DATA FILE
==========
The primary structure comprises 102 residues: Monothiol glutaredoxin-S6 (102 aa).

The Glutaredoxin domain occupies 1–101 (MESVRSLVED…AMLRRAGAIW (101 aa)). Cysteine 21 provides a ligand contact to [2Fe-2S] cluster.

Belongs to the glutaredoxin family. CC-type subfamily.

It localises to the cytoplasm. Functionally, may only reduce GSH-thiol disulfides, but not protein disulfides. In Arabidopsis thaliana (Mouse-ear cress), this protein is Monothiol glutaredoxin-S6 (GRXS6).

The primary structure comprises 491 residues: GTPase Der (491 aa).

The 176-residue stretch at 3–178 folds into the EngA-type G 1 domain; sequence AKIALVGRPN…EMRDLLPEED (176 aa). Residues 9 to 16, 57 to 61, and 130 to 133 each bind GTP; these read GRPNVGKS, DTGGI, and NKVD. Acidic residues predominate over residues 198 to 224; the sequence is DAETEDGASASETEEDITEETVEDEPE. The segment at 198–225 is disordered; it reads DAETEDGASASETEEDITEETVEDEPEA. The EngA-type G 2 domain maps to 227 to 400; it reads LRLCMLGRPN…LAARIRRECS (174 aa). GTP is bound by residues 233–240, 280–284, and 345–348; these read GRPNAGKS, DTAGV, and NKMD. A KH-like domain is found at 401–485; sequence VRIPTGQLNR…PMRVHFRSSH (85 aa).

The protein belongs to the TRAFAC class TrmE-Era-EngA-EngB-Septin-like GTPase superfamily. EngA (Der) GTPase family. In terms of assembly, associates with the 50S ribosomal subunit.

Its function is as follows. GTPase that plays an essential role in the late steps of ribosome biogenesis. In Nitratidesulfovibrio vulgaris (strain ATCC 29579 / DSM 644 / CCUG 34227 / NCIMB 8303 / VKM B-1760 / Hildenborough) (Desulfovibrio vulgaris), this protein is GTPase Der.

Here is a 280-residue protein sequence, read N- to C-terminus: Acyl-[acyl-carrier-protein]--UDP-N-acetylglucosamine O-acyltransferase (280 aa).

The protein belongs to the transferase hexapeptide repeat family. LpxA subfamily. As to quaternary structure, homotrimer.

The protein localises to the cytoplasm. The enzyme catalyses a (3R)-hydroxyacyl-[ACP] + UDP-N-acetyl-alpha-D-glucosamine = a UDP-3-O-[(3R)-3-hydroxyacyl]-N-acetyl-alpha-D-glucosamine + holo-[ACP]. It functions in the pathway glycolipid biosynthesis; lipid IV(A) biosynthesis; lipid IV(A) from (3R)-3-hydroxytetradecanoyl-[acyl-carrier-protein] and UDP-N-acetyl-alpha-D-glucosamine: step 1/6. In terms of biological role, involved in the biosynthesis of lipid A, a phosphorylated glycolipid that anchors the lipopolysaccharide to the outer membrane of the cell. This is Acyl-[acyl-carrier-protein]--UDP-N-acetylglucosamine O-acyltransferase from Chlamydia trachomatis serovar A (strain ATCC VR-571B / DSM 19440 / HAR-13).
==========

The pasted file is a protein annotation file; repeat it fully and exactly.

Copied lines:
The primary structure comprises 102 residues: Monothiol glutaredoxin-S6 (102 aa).

The Glutaredoxin domain occupies 1–101 (MESVRSLVED…AMLRRAGAIW (101 aa)). Cysteine 21 provides a ligand contact to [2Fe-2S] cluster.

Belongs to the glutaredoxin family. CC-type subfamily.

It localises to the cytoplasm. Functionally, may only reduce GSH-thiol disulfides, but not protein disulfides. In Arabidopsis thaliana (Mouse-ear cress), this protein is Monothiol glutaredoxin-S6 (GRXS6).

The primary structure comprises 491 residues: GTPase Der (491 aa).

The 176-residue stretch at 3–178 folds into the EngA-type G 1 domain; sequence AKIALVGRPN…EMRDLLPEED (176 aa). Residues 9 to 16, 57 to 61, and 130 to 133 each bind GTP; these read GRPNVGKS, DTGGI, and NKVD. Acidic residues predominate over residues 198 to 224; the sequence is DAETEDGASASETEEDITEETVEDEPE. The segment at 198–225 is disordered; it reads DAETEDGASASETEEDITEETVEDEPEA. The EngA-type G 2 domain maps to 227 to 400; it reads LRLCMLGRPN…LAARIRRECS (174 aa). GTP is bound by residues 233–240, 280–284, and 345–348; these read GRPNAGKS, DTAGV, and NKMD. A KH-like domain is found at 401–485; sequence VRIPTGQLNR…PMRVHFRSSH (85 aa).

The protein belongs to the TRAFAC class TrmE-Era-EngA-EngB-Septin-like GTPase superfamily. EngA (Der) GTPase family. In terms of assembly, associates with the 50S ribosomal subunit.

Its function is as follows. GTPase that plays an essential role in the late steps of ribosome biogenesis. In Nitratidesulfovibrio vulgaris (strain ATCC 29579 / DSM 644 / CCUG 34227 / NCIMB 8303 / VKM B-1760 / Hildenborough) (Desulfovibrio vulgaris), this protein is GTPase Der.

Here is a 280-residue protein sequence, read N- to C-terminus: Acyl-[acyl-carrier-protein]--UDP-N-acetylglucosamine O-acyltransferase (280 aa).

The protein belongs to the transferase hexapeptide repeat family. LpxA subfamily. As to quaternary structure, homotrimer.

The protein localises to the cytoplasm. The enzyme catalyses a (3R)-hydroxyacyl-[ACP] + UDP-N-acetyl-alpha-D-glucosamine = a UDP-3-O-[(3R)-3-hydroxyacyl]-N-acetyl-alpha-D-glucosamine + holo-[ACP]. It functions in the pathway glycolipid biosynthesis; lipid IV(A) biosynthesis; lipid IV(A) from (3R)-3-hydroxytetradecanoyl-[acyl-carrier-protein] and UDP-N-acetyl-alpha-D-glucosamine: step 1/6. In terms of biological role, involved in the biosynthesis of lipid A, a phosphorylated glycolipid that anchors the lipopolysaccharide to the outer membrane of the cell. This is Acyl-[acyl-carrier-protein]--UDP-N-acetylglucosamine O-acyltransferase from Chlamydia trachomatis serovar A (strain ATCC VR-571B / DSM 19440 / HAR-13).